A series of recent attacks shows the threat that outside hackers present to the Internet-based New Economy, but a consensus among some security experts holds that the threat within organizations may soon become a more pressing problem for IT.
Panelists at that NetSec Internet Security Roundtable in San Francisco Tuesday said the majority of Internet security breaches are coming from what they call pack monkeys, script kiddies, and ankle biters. That class of hackers tends to comprise high school boys who are looking for bragging rights that they broke into a system. They are more akin to graffiti artists than hard core criminals. However, they can raise significant alarms within a company due to fears that they may have broken into something significant and important.
However, the real damage is likely to come from within a corporation.
Gene Schulz, research director and security adviser at Global Integrity in Reston, Va., said that inside attacks are far less common, but when they do occur, they tend to be far more devastating. That is because the employees know exactly which systems to attack for personal gain such as stealing company secrets or moving company funds into a Swiss bank account. "The ankle biters will gnaw away, but they will not do much damage," he noted.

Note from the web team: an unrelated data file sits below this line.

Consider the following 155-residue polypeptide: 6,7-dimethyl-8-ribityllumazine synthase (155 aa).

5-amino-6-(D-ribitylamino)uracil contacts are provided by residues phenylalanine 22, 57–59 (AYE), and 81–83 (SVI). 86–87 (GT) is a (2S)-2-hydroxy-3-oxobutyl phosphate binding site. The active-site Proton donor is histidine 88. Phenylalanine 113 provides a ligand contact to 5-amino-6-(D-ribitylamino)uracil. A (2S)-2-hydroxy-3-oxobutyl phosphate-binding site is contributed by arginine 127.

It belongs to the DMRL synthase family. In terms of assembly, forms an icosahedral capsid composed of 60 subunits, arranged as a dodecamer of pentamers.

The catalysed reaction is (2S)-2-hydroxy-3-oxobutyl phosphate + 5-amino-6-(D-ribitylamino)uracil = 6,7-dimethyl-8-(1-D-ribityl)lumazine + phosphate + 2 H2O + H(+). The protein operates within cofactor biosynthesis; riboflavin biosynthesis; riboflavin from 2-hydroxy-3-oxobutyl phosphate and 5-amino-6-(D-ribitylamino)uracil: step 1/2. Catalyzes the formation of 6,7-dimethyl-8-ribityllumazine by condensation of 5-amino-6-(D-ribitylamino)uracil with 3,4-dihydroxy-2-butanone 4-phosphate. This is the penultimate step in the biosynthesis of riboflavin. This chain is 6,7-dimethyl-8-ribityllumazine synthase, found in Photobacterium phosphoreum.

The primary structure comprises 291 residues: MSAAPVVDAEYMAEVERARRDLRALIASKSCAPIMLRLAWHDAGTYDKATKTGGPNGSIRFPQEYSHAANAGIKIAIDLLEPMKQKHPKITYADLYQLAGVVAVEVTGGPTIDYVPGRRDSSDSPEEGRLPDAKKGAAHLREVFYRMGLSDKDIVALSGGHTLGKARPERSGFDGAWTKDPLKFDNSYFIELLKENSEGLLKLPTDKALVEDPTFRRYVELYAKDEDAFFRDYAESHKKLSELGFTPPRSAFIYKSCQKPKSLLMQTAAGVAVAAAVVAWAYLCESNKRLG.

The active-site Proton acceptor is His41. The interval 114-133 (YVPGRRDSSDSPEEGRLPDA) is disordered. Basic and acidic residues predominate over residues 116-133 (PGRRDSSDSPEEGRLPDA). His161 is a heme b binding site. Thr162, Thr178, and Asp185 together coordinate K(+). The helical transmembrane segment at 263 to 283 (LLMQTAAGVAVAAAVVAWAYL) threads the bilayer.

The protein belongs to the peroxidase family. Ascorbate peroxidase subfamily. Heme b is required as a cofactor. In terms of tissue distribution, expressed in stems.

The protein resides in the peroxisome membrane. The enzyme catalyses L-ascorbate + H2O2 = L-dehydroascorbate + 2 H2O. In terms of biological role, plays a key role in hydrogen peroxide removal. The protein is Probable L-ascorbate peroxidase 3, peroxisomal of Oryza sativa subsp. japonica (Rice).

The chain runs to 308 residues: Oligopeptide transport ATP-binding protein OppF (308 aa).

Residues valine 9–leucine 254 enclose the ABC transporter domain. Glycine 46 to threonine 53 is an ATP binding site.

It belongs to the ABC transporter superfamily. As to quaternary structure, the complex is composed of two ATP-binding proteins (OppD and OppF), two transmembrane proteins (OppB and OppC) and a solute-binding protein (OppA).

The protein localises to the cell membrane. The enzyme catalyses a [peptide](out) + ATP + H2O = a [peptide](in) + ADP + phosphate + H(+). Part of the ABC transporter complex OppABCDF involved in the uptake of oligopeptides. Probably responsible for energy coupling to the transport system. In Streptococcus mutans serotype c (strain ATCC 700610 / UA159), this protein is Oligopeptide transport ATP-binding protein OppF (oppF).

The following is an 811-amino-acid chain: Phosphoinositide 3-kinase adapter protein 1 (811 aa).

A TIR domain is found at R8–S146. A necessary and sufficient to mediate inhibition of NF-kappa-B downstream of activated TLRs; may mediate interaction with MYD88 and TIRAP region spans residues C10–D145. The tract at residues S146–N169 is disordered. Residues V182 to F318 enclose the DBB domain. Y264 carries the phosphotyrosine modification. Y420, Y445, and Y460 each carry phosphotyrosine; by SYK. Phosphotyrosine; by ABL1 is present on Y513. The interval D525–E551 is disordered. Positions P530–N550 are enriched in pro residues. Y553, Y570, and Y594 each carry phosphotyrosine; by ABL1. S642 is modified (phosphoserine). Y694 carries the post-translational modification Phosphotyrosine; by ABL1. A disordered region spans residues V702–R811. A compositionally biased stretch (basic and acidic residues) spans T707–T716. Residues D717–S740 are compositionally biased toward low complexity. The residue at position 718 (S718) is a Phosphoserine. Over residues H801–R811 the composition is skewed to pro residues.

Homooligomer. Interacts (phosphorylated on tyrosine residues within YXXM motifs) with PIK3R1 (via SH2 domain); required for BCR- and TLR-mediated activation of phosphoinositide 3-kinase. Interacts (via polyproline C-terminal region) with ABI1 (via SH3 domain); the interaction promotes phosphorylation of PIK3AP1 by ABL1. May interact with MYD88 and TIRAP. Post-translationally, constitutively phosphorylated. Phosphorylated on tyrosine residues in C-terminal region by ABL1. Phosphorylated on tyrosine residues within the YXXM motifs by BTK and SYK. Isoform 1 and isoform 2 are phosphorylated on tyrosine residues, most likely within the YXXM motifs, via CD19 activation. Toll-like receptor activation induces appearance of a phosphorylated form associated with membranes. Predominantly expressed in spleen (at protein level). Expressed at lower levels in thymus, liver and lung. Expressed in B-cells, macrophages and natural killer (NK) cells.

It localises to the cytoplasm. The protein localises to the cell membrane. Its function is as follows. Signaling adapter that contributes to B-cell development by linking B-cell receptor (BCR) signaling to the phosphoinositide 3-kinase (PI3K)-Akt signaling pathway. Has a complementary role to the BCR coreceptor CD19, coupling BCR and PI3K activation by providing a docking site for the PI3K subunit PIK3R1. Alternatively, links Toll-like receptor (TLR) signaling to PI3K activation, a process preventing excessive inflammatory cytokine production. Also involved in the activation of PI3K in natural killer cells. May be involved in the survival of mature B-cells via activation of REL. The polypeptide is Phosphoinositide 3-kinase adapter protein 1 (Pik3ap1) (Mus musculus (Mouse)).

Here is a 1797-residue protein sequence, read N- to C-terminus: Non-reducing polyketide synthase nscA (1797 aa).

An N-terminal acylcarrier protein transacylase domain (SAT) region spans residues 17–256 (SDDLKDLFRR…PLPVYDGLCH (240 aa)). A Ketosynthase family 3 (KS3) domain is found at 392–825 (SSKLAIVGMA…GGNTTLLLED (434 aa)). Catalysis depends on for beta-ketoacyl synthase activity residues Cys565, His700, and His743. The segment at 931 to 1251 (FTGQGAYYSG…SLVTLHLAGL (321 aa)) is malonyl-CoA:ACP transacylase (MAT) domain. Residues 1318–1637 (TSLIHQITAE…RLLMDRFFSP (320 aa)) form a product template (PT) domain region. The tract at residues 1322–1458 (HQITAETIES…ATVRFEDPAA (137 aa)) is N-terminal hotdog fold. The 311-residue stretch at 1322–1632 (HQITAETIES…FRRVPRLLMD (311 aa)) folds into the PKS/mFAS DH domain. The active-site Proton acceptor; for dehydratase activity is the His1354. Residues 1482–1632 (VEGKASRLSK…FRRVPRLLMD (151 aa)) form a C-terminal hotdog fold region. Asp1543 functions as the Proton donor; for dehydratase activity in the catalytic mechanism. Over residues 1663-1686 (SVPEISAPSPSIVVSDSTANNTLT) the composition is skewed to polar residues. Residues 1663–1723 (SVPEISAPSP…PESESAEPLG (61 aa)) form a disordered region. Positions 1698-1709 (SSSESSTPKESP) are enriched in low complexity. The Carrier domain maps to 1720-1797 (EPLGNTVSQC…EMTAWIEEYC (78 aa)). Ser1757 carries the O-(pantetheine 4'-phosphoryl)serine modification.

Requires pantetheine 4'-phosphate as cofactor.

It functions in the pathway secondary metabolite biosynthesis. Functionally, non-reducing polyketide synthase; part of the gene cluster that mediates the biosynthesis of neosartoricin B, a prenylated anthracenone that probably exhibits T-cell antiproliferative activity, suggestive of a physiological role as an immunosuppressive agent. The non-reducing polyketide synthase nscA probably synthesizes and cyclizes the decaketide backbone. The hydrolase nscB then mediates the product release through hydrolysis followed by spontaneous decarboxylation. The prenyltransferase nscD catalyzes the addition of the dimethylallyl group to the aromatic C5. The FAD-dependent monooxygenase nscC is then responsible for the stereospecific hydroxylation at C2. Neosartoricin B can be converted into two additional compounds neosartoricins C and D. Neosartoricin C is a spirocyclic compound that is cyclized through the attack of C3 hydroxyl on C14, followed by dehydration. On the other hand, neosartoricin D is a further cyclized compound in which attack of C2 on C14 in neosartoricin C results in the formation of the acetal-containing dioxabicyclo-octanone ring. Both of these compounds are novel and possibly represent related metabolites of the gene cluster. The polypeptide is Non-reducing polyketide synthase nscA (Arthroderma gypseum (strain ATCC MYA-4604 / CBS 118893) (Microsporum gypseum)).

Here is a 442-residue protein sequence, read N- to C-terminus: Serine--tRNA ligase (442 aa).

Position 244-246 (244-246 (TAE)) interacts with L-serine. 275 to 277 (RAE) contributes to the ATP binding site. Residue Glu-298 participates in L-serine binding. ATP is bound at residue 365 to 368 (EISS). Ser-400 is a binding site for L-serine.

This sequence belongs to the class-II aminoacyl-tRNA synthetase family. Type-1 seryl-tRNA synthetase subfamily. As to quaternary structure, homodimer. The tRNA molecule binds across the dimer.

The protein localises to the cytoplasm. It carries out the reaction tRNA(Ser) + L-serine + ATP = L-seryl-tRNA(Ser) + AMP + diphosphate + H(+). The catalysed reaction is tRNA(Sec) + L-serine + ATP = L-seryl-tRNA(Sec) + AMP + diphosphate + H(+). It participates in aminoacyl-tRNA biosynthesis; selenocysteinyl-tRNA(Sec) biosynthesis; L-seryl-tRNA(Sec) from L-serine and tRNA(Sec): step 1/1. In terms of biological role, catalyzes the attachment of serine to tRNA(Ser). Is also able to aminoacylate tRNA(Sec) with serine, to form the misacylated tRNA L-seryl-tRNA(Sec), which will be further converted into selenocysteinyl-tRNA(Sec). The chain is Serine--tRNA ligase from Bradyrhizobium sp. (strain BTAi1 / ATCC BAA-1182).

Schulz said one of the most disheartening cases he had come across was when a company set up a honey pot (a fake server designed to attract the attention of hackers), and the company COO came for a visit.
A roundtable audience member, Barry Miracle, director of information security services at Charles Schwab in San Francisco, said employees can sometimes unintentionally cause damage by mere virtue of having physical access. He related a story about a trading firm in which an employee leaned against a keyboard and depressed a hot key to buy 10,000 bonds. Since he was using Windows, which repeats a function when holding a key, the firm was soon the not so happy owner of $2 billion in bonds.
Matt Archibald, director of security at Applied Materials in Santa Clara, Calif., said the real problem is not necessarily the big breaches but the hundreds of small events that happen all the time. Those include the theft of engineering documentation or minor transfers of money. "There are lots of small things you never see," he said. "There you 'potentially' get into large amounts of damage but it is just more dispersed."
As others have noted, one of the largest serious security problems involves the unwitting DSL user. A growing number of businesses are getting connected to the Internet via ADSL lines, noted Brian Leland, CEO of SonicWall in Sunnyvale, Calif. Those DSL users usually establish permanent connections without any kind of firewall or protections.